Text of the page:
Maurizio di Savoia only gained influence when his brother and the ancestor of the family won the sister of the French king as a wife and Maurizio then felt more committed to French interests. With the Paul V successor Pope Gregory XV. He got along just as well as with his cardinal nepot Ludovico Ludovisi . In the conclave after the death of Gregory XV. According to the papal historian Ludwig von Pastor, he played a decisive role in the fact that Maffeo Barberini, a member of the Barberini family, received the papal tiara. This conclave was the only one he attended during his 35-year cardinalate . The relationship with Urban VIII and his cardinal nephew Francesco Barberini was not as close as with the previous pope. Although he now resided in Rome, he largely abstained from the lengthy work in papal commissions and congregations. Instead, he acted as a patron and built up an extensive art collection, among other things. The life of the cardinal and his court, however, devoured vast sums of money. In the end, his finances were so shattered that he was placed under the supervision of a council at the court of Savoy in 1634. His brother Viktor Amadeus I ruled there from 1630 onwards . In 1638 the ruling Duke of Savoy died, leaving behind two underage sons, Francesco Hyacinth and Karl Emanuel . His widow Christina of France not only claimed the guardianship of these two heirs of the House of Savoy , but also wanted to take over the reign. After Francesco Hyacinth died in October 1638, Cardinal Maurizio di Savoia - now the second in the line of succession - embroiled in a four-year war of succession together with his younger brother Thomas of Savoy and with Spanish support, Christina of France. The skilfully acting Christina of France, who in turn made use of French support, emerged victorious from this conflict. Not only was she able to keep her duchy for her son, but she also avoided the duchy falling into the hands of France. In the peace treaty of 1642 she forced Maurizio di Savoia to resign his cardinalate and to marry her only fourteen-year-old daughter Ludovica Cristina of Savoy . Maurizio di Savoia was able to return to secular status because he had not received any church ordinations due to a dispensation from Pope Paul V when he was appointed cardinal. Maurizio di Savoia initially became a governor with no political influence in the then less than glamorous city of Nice . Even in Turin he remained without any influence after his return. He died of a stroke in Turin on October 3, 1657 . He left his widow no children, but a gigantic mountain of debt.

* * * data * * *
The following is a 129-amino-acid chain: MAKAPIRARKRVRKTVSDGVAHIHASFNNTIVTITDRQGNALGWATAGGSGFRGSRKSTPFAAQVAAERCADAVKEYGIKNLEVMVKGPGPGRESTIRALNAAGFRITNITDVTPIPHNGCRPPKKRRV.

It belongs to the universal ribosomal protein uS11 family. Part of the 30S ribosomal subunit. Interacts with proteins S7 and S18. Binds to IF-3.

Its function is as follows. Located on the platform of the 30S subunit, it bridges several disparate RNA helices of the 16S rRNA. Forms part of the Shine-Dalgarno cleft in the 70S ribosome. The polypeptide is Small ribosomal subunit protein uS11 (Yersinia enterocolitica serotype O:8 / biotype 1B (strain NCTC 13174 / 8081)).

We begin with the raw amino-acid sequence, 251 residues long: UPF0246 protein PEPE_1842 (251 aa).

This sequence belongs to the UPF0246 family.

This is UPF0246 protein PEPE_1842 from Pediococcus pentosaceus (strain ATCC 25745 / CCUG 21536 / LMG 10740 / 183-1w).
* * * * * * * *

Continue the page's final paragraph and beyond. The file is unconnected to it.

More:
• Tobias Mörschel: Blue blood, red hat. Prince Cardinal Maurizio di Savoia. In: Arne Karsten (ed.): The hunt for the red hat. Cardinal careers in baroque Rome. Vandenhoeck & Ruprecht, Göttingen 2004, ISBN 3-525-36277-3 .
  • Matthias Oberli: "Magnificentia Principis". The patronage of Prince and Cardinal Maurizio of Savoy (1593-1657). VDG, publishing house and database for humanities, Weimar 1999, ISBN 3-89739-038-8 .